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Apple vs. Microsoft November 16, 2014

Posted by ethlite in Uncategorized.
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Came across this on Quora today.

“If you ever installed Microsoft Windows in the 90’s or early 2000’s you probably remember the interminable wait which happened after the OS was installed the the computer booted up for the first time. The scads of little applications which the OS included – the calculator, the calendar, notepad, and so on (which, let’s face it. hardly anybody ever actually used) had to initialize themselves and their registry settings for the first time. Each one was individually trivial, but collectively this little ritual added a long time – I remember it as being 30-40 minutes, but perhaps my memory exaggerates – to the process of installing a new copy of windows.

My informant told me that it would have been simple to include the initial files with the Windows. He said, however, that this was not done because the person(s) at Microsoft who did the final build of Windows release candidates didn’t like waiting thirty or forty minutes every time the release candidates were built and tested.  So, they decided to save themselves half an hour a few times during the release cycle by not including the settings…

…thereby sentencing every one of the tens of millions of people who installed Windows during that decade or so to an extra half an hour of waiting.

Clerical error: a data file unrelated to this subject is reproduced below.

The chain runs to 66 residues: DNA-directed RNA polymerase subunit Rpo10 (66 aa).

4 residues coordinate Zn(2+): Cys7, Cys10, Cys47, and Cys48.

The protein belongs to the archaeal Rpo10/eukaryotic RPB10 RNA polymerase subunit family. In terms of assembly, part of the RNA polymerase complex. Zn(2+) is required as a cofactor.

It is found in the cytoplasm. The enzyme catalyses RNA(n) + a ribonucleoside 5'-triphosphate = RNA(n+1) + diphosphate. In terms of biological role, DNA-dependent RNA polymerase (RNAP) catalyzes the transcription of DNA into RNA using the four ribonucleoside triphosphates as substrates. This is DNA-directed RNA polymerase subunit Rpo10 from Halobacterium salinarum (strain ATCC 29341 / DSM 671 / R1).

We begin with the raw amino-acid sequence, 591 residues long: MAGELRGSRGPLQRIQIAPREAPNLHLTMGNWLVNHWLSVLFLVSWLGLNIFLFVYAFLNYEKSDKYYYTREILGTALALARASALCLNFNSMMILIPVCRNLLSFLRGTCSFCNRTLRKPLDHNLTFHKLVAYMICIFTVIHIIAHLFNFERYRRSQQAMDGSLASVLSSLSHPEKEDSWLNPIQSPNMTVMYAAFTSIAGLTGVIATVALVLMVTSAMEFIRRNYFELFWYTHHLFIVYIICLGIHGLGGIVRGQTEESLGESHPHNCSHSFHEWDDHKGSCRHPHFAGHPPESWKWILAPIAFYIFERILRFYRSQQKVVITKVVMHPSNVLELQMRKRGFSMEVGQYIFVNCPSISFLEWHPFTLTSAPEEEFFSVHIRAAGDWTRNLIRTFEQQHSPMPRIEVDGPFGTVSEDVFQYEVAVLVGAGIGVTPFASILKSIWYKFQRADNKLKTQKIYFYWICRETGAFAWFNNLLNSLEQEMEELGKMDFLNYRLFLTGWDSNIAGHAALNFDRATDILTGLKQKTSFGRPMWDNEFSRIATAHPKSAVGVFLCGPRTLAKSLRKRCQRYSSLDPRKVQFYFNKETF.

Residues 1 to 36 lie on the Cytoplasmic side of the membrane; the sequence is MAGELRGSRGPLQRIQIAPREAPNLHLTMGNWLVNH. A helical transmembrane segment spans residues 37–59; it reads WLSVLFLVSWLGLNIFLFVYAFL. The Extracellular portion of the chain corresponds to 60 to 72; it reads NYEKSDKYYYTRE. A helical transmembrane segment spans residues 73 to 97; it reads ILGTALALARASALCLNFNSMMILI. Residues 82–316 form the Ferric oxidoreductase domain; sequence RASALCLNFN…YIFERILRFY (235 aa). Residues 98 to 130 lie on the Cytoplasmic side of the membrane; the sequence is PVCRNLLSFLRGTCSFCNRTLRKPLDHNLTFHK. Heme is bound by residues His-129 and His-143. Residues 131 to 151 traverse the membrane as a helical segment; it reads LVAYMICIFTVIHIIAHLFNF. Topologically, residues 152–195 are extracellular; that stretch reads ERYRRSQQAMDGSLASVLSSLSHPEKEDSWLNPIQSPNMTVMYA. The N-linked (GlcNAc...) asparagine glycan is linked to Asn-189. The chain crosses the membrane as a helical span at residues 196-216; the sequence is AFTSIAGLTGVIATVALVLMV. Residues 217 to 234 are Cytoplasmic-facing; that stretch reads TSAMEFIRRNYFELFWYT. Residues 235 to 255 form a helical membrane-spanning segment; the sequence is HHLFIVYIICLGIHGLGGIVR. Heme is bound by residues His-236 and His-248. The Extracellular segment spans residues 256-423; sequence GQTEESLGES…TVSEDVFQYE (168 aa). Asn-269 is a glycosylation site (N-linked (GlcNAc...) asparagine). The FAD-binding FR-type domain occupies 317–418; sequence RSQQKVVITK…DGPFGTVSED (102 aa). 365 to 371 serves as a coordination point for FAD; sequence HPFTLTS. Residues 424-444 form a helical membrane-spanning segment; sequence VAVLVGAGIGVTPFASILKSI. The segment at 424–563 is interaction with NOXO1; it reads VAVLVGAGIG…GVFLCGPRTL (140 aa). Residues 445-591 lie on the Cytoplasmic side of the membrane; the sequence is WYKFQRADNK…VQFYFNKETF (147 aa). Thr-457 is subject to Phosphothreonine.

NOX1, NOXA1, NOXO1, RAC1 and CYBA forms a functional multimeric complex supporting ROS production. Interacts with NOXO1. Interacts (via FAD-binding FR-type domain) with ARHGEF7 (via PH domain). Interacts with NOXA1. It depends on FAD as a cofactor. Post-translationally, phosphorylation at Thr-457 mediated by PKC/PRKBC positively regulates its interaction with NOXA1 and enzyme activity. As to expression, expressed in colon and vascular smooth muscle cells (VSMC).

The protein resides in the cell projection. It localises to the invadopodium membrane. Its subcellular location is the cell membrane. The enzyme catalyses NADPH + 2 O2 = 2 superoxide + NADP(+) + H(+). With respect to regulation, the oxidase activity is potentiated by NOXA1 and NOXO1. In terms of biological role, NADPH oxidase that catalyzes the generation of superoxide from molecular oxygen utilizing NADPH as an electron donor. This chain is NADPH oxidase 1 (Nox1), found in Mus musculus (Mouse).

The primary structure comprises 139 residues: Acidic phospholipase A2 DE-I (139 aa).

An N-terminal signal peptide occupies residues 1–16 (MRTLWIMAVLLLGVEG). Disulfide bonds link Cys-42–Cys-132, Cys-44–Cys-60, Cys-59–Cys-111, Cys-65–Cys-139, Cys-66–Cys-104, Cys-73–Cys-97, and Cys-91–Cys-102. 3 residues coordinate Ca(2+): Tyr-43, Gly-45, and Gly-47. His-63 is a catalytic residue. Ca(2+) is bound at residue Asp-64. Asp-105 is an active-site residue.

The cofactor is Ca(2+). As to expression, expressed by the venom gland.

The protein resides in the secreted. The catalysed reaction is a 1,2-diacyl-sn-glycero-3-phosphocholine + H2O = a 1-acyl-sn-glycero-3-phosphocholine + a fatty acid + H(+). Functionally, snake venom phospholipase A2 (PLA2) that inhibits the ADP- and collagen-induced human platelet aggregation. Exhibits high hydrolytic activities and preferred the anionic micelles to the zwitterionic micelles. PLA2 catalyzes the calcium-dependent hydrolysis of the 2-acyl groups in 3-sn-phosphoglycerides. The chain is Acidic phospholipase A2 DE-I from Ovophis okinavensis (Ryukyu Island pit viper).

My guess is that this system affected something like 50 millions installations of Windows. At half an hour a apiece, that totals a bit more than 2,891 years of wasting other people’s time – including leap years. It’s the Great Pyramid of time wasting, the Taj Mahal of using other people’s precious moments on earth like disposable handi-wipes.”

Now compare that to this better known story about Steve Jobs:

One of the things that bothered Steve Jobs the most was the time that it took to boot when the Mac was first powered on. It could take a couple of minutes, or even more, to test memory, initialize the operating system, and load the Finder.

One afternoon, Steve came up with an original way to motivate us to make it faster. Larry Kenyon was the engineer working on the disk driver and file system. Steve came into his cubicle and started to exhort him. “The Macintosh boots too slowly. You’ve got to make it faster!”

Larry started to explain about some of the places where he thought that he could improve things, but Steve wasn’t interested. He continued, “You know, I’ve been thinking about it. How many people are going to be using the Macintosh? A million? No, more than that. In a few years, I bet five million people will be booting up their Macintoshes at least once a day.” “Well, let’s say you can shave 10 seconds off of the boot time. Multiply that by five million users and thats 50 million seconds, every single day. Over a year, that’s probably dozens of lifetimes. So if you make it boot ten seconds faster, you’ve saved a dozen lives. That’s really worth it, don’t you think?”

We were pretty motivated to make the software go as fast as we could anyway, so I’m not sure if this pitch had much effect, but we thought it was pretty humorous, and we did manage to shave more than ten seconds off the boot time over the next couple of months.

That is the difference between Microsoft and Apple. Not the hardware, not the software, not the UI, not the marketshare, not even the market cap. But in the relationship to the work itself in each and every employee who choose to work there.

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